Stop signs are red. Warning signs are yellow. Construction signs are orange. These colors and what they represent on the street have been embedded in our daily lives since we were children. Seeing these colors so often, it's natural to overlook the different methodology that determines why road signs and traffic signals are the colors they are, and the factors that go into decisions to add specific colors to specific shapes to improve the guarantee of road safety.
In general, colors are divided into three groups: warm colors (red, orange, yellow), cool colors (blue, green, purple), and neutral colors (black, white, brown). Warm colors are typically used in graphic design to create strong emotion. Therefore, the vast majority of road signs follow these guidelines.
SIGNAGE OF MODERN LABELS: color and meaning
If a sign directly tells you to do (or not do) something, it's probably red. For example, "Stop", "Give Way" and "Do Not Enter" signs are all red, and the most important information is communicated on the road through the use of all-red signs or white signs with red text.
Red signs indicate the most important road traffic information. (onRoadTrafficSigns.com).
Orange y Gelb
Similarly, warm colors are used to notify motorists of temporary and permanent hazards. Temporary warnings, usually due to construction, have always used the color orange with black text, while permanent warnings use background text on a yellow background for maximum legibility and visibility. In the past, the most important messages were displayed on yellow banners for maximum visibility day and night. The Manual on Uniform Traffic Control Devices (MUTCD) reports that orange marking was not used until 1964 in response to a further proliferation of highway construction combined with the introduction of reflective aluminum materials for increased visibility. To this day, orange is the standard color for construction sites.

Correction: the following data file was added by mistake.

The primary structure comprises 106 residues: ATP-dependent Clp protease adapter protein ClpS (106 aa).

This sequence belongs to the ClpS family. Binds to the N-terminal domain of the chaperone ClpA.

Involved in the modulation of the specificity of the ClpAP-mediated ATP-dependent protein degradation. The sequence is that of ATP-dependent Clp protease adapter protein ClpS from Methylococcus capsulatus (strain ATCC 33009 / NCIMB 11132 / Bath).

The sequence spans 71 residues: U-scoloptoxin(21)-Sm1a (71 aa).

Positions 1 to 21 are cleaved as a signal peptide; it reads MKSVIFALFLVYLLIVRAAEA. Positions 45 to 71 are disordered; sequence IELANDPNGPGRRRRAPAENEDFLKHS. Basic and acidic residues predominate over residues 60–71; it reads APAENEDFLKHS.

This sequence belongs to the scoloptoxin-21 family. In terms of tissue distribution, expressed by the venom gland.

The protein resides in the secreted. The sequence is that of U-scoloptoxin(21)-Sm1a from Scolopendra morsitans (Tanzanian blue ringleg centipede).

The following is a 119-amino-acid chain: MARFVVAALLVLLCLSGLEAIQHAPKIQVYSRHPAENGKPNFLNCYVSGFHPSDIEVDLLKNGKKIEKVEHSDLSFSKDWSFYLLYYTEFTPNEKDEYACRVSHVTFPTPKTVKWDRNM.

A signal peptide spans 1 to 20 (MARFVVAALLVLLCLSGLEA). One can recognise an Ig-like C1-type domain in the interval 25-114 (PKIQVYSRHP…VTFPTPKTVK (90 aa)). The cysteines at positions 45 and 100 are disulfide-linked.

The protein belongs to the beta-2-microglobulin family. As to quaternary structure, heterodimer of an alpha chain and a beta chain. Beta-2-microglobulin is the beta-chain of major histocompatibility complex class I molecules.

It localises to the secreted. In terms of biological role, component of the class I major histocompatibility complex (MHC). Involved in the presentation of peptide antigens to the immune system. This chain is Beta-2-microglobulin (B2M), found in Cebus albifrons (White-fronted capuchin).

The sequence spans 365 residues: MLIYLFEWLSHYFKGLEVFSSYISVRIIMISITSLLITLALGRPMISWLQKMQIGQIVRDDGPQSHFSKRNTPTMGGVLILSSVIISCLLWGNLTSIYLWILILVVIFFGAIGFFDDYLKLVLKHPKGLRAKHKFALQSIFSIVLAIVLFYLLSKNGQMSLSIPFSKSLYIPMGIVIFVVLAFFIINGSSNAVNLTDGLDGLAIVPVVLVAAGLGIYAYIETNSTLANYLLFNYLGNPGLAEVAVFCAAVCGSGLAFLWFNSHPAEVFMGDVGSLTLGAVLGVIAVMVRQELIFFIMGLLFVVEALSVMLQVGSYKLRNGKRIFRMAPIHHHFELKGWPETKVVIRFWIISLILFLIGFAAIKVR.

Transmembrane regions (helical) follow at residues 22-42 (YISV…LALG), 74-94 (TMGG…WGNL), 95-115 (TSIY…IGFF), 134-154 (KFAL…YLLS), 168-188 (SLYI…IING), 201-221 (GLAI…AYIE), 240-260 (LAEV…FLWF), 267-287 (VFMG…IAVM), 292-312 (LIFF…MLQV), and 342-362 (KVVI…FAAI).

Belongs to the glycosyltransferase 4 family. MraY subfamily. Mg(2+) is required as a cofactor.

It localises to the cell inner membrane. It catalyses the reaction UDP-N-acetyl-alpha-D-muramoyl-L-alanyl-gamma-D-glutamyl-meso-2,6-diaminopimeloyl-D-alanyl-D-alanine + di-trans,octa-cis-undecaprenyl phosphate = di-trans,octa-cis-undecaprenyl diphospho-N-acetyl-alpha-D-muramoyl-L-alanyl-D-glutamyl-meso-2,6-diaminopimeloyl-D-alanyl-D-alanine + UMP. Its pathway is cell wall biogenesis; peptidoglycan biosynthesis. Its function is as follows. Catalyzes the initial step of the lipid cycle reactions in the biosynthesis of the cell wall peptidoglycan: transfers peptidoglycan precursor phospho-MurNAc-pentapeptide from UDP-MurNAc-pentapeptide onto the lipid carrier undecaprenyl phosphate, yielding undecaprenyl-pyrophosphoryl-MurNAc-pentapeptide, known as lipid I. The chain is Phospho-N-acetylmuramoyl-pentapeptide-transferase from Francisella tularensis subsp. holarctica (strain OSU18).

Yellow signs like this indicate a permanent danger, e.g. B. Areas with many pedestrians (viaRoadTrafficSigns.com).
Orange signs, like this construction site sign, indicate more short-lived hazards. (onRoadTrafficSigns.com).
Verde,Azul y braun
Less important information (that is, information that does not directly influence the driver's actions) is usually placed on signs with neutral or cool colors. This color scheme is used on purpose so as not to draw attention to the driver. The universally recognizable green color on motorway exits and signs indicates information that depends purely on the will of the driver. Blue signage indicates rest stops and restaurants, and brown indicates a place for outdoor recreation. These colors are naturally non-disturbing earth tones, meant not to annoy or advise, but to inform.
Red and green signs, such as rest area and exit markers, have cooler colors to avoid distracting the driver.
Negro y Blanco
The main focus of a black and white sign is clarity. Most black and white signs are warning, providing motorists with information that affects their speed and alerting them to potential hazards ahead. Many information signs simply feature black text on a white background to inform drivers clearly without distraction. Speed limit signs, traffic regulations, one-way traffic signs, and level crossing signs are all black and white, with no color to encourage an informative aesthetic.
Black and white signs like B. These stop, speed limit, and railroad signs are not colored to denote a more informative aesthetic (via RoadTrafficSigns.com).
Color drawing of the past: history and modifications.
Yellow stop sign and red stop sign.
Although sign color may seem self-evident, it has never been stagnant: the development of highway signage in the United States has included a large series of updates and modifications. For example, stop signs were not always red. After being first introduced in Detroit, Michigan in 1915, a wide variety of stop sign colors were used across the country. In the late 1920s the color was standardized as yellow; remember that before reflective aluminum was used for traffic signs, this was a particularly poor choice for nighttime hours.